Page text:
It is important to note that, since medical devices and technology concern the lives and health of patients, all equipment and networks must be managed and subjected to rigorous disaster tolerance testing that ensures equipment and system operate properly during an emergency.


Designing a comprehensive health management systems for enterprises:

The prevention and control of COVID-19 outbreak are still at a critical stage, yet, according to the central government, many companies and organizations are beginning to resume regular work and production.

After a company resumes work, it needs to consider how to ensure total prevention and control, maintain a safe corporate office environment, determine key elements of the company's health management system, and how to respond to emergencies that might occur. Deloitte suggests:

  • Establish an emergency system and risk management team:
    Set up an emergency team for outbreak control, create emergency and business recovery plans to minimize the impact of the outbreak on business by ensuring the health and safety of the employees.
  • Assess employees' health risks and adjust business plans:
    Before an epidemic is adequately controlled, an enterprise should, according to its specific characteristics, establish performance measures for remote-working to ensure its regular operation through a flexible office system. The enterprise also should ask employees to conduct a health risk self-assessment based on their medical history and physical condition and require every employee to submit relevant and truthful information. An enterprise can consider screening the health status of returning workers through a health questionnaire, and for staff who must return to work but are assessed as high-risk, consider approaches such as a pre-work check-up to determine whether they should be allowed to enter the company's premises. Management and HR should adjust business plans per employee health risk assessments and medical examination results.
  • Targeting employee health plans:
    An enterprise should take the initiative to establish employee health files and follow-up management, as well as to provide employees with epidemic prevention of personal health training during epidemic prevention and control. It can consider cooperating with insurance companies to launch diversified employee health protection programs and improve the rapid claims process. Also, an enterprise can consider working with medical examination companies to screen for outbreaks, and automatically update employee health files, as well as providing routine annual physical examinations. At the same time, an enterprise could work with health management companies to build a corporate health management platform, set up corporate infirmaries or liaise with community medical institutions to provide convenient medical support to employees through business-community cooperation centred on family doctors, and even personalized healthcare guidance and intervention for employees' families. This can include comprehensive health management services from physical examinations to post-examination medical treatment, thereby providing convenient, timely, and tailored medical support that forms a closed loop of enterprise health management.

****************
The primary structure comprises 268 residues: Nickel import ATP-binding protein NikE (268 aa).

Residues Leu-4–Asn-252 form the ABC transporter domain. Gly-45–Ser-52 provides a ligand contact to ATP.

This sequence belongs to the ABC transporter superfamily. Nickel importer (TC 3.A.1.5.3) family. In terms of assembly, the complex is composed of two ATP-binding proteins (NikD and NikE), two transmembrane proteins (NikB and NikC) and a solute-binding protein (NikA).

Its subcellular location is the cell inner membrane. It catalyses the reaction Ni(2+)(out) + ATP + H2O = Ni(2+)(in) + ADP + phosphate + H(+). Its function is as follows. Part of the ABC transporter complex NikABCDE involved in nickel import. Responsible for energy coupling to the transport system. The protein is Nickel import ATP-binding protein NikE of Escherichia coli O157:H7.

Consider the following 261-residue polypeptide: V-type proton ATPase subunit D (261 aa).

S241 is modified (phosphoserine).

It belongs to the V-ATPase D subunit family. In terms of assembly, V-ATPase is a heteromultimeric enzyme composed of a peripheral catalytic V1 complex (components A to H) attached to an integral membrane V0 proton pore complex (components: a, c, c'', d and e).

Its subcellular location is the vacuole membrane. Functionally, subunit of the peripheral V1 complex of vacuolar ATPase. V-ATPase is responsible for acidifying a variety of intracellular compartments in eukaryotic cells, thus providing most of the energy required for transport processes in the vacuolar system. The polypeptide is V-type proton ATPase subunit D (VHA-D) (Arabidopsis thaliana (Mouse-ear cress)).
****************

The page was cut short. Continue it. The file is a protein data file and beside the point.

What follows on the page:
• "Epidemic Anxiety" control:
    The mental health of employees is just as important as their physical health. As individuals, employees are prone to anxiety, depression, stress, complaints, fear of "suspicious diseases", shunning crowds and social situations, job burnout, and other mental health issues. Because of the rapid spread of information, people's ability to sympathize and empathize becomes more vulnerable. An enterprise's HR department should promote its Employee Assistance Program (EAP) to employees in need and provide emotional support and psychological guidance.


Building a national health data platform:

During this epidemic, the real-time sharing of the medical records of suspected and confirmed patients has been challenging. Some patients have left the hospital in panic after visiting the fever clinic or rushed to more developed cities seeking better medical treatment, which made the overall disease prevention and infection control more difficult. Also, due to the Spring Festival travel, and many patients visit the local hospitals with no access to their medical records, making it difficult to provide personalized healthcare. Furthermore, it has been difficult for  Centers for Disease Control and Prevention to quickly obtain people's health data for epidemiological analysis and use it to put forward opinions on infectious disease control.

Deloitte believes it will be necessary to speed up the construction of a health data platform covering China's entire population and build a joint database of existing and under construction government and platform hospitals, so residents' health information can be available nationwide and used by the railway, civil aviation, and medical insurance sectors. Also, once these various systems are interconnected, details of patients' treatments can also be quickly shared through the platform. It will enable medical experts to quickly issue diagnosis and treatment plans based on case information from across the country, and doctors in other regions will also be able to refer to a patient's diagnosis and treatment plan to adjust how it deals with similar cases and thereby improve overall treatment efficiency.

The recommendations above are derived from a combination of Deloitte analysis and leading international practices. We believe that through this fight against the ongoing epidemic, China's health system will continue to be optimized and improved.


Did you find this useful?